Focus beyond all the headlines and amateur psychology filling a dead week in the NFL calendar, and star cornerback Richard Sherman’s future seems a lot clearer.
Unless somebody blows away the Seattle Seahawks with the type of offer they can’t refuse, Sherman isn’t going anywhere. And now that emotions have died down and some of the issues when this started months ago have been addressed, everybody involved would be fine with that.
The story blew up last week after Seahawks general manager John Schneider spoke about trade talks in a series of radio interviews. Schneider wasn’t out stumping for somebody to make him an offer – he was promoting he and his wife Traci’s charity, Ben’s Fund, which provides financial assistance to families of children with autism.
The Seahawks could be open about the situation because Sherman, 29, was in the loop the whole time. But Sherman in all likelihood has enjoyed the drip, drip, drip of information and speculation. He’s the center of attention, and that’s good for the Sherman brand.
The Seahawks want a lot to part with Sherman, as they should. I’ve heard it might take something like first- and third-round picks – in the neighborhood of what Seattle traded for receiver Percy Harvin and the Tampa Bay Buccaneers gave up for Darrelle Revis in 2013 – to get a deal done. And there’s no reason to believe as of now that price tag is going to plummet.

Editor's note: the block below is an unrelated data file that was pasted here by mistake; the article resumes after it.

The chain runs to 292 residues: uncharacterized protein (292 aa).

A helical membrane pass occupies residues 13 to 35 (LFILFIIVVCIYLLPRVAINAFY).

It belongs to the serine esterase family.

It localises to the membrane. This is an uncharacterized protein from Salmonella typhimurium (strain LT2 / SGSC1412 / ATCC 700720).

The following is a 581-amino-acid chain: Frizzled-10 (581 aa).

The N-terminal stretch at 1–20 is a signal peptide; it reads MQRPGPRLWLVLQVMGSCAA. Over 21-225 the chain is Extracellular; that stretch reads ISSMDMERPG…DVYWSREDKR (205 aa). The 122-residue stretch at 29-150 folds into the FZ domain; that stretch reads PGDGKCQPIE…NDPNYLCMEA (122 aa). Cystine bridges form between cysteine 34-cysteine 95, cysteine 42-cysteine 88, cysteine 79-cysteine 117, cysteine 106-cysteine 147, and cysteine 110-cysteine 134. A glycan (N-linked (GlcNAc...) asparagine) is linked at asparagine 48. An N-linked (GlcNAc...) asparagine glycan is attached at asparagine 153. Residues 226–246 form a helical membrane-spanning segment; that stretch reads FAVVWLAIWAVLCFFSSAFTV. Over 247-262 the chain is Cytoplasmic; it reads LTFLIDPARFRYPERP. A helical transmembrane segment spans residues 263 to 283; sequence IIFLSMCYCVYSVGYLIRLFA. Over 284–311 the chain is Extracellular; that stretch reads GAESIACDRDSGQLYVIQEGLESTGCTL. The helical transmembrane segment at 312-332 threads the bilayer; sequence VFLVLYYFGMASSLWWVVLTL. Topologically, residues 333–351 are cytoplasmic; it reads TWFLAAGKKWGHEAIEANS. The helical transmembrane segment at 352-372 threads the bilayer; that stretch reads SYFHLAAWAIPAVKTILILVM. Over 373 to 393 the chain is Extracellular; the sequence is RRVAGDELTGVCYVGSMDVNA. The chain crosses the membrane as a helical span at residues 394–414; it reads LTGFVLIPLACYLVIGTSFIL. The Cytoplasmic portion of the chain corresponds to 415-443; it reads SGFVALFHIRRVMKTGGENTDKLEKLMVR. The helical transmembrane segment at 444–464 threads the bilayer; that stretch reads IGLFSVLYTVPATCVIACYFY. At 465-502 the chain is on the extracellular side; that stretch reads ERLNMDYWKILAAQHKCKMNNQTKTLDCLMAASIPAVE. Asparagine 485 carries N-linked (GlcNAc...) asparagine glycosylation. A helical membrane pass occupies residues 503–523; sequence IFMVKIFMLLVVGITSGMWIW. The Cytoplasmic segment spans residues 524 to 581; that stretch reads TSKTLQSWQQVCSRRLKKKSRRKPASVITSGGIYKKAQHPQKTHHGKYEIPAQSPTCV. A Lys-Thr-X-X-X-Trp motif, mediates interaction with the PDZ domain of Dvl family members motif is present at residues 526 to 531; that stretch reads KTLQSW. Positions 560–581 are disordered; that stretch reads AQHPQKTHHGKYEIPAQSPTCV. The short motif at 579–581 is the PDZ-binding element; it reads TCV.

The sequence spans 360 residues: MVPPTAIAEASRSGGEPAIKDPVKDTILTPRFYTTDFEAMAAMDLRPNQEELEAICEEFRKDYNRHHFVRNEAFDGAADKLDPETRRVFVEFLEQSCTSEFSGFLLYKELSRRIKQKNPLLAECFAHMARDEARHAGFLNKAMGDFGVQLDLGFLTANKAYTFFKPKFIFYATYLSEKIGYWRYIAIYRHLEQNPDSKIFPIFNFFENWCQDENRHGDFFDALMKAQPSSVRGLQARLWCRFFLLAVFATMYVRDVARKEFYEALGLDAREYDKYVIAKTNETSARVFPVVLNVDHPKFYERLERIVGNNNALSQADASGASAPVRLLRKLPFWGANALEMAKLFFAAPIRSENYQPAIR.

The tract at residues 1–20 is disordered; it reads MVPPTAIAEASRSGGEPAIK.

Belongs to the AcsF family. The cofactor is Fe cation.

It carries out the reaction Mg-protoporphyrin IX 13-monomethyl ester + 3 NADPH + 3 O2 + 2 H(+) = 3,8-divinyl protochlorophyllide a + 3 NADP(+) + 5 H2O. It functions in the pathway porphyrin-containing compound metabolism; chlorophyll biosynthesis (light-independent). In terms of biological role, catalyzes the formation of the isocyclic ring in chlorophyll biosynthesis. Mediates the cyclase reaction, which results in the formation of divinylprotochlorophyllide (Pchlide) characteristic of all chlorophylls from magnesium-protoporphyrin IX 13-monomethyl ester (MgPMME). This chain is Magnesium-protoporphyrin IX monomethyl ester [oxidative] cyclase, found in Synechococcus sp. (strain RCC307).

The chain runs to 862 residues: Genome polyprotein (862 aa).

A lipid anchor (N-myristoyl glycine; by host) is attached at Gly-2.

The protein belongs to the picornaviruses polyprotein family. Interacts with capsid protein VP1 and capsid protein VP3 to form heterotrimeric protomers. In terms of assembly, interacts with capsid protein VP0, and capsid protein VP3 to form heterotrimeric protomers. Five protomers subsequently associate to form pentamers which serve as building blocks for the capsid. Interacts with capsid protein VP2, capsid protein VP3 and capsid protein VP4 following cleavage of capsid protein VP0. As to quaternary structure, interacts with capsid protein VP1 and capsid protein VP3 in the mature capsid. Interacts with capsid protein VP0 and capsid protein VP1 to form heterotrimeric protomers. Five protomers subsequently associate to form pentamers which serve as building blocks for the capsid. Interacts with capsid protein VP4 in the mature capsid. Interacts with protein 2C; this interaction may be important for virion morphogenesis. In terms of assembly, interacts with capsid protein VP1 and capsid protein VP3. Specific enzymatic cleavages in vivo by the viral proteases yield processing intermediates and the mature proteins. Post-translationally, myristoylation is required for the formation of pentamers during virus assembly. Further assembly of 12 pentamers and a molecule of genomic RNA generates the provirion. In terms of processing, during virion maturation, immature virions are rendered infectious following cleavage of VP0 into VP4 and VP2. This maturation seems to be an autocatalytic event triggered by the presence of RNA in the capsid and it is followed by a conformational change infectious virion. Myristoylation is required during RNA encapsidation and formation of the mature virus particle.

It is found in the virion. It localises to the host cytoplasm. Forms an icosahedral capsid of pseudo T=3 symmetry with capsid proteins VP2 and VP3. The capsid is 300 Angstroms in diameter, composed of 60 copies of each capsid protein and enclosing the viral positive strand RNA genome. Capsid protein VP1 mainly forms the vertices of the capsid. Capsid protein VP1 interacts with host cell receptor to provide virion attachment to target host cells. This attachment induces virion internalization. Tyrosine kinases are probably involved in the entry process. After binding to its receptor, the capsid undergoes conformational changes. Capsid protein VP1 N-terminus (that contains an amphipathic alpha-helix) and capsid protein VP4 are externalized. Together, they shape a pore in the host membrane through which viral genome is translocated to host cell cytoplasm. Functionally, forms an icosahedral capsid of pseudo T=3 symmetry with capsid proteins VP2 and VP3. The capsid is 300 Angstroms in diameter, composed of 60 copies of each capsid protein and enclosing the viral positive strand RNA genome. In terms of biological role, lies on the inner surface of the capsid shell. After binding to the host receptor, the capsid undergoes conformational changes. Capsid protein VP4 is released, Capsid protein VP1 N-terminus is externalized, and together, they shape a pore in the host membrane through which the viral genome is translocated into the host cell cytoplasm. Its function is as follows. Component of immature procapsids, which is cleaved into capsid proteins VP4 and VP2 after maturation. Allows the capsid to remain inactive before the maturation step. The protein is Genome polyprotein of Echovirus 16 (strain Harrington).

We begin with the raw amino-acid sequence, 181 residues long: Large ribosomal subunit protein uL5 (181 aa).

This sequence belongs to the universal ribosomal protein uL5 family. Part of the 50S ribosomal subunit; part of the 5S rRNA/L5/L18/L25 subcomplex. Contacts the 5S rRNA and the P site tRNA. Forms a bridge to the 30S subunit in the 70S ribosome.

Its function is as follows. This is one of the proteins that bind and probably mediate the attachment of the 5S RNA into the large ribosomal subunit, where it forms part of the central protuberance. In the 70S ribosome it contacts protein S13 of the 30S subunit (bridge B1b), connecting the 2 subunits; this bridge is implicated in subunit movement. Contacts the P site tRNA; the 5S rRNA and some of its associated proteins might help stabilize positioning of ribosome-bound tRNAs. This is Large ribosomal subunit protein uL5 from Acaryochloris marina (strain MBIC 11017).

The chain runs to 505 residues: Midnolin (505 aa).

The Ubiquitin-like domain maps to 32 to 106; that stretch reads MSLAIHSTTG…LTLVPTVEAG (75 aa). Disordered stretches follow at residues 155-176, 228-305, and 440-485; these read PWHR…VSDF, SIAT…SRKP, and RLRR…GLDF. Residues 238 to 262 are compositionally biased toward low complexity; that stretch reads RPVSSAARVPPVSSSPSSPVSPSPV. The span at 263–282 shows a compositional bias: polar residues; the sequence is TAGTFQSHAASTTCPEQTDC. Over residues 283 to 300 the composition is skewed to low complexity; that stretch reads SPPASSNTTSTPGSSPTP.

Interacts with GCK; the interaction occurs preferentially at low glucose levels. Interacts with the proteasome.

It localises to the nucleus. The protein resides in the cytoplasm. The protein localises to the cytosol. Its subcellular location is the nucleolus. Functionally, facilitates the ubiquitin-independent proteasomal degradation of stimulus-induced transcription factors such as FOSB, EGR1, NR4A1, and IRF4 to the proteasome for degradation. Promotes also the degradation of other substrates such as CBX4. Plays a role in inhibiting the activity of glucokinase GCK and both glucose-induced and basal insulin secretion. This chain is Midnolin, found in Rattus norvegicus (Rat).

The situation has always lacked a pressure point. Regardless of whether he asked the Seahawks to explore a trade – and I believe he did shortly after last season – Sherman is good with staying if that’s what happens. The Seahawks are good with him staying, too.
Things can change, of course. Sherman – an outspoken advocate within the NFL Players Association for cutting agent fees in recent years who is currently serving as his own agent – could threaten a holdout or otherwise force the issue. But I don’t see that happening either.
Barring that blow-away type of offer, the only upshot here likely will be a story line that got people talking in early April and a little more scrutiny on how everybody gets along in the year to come.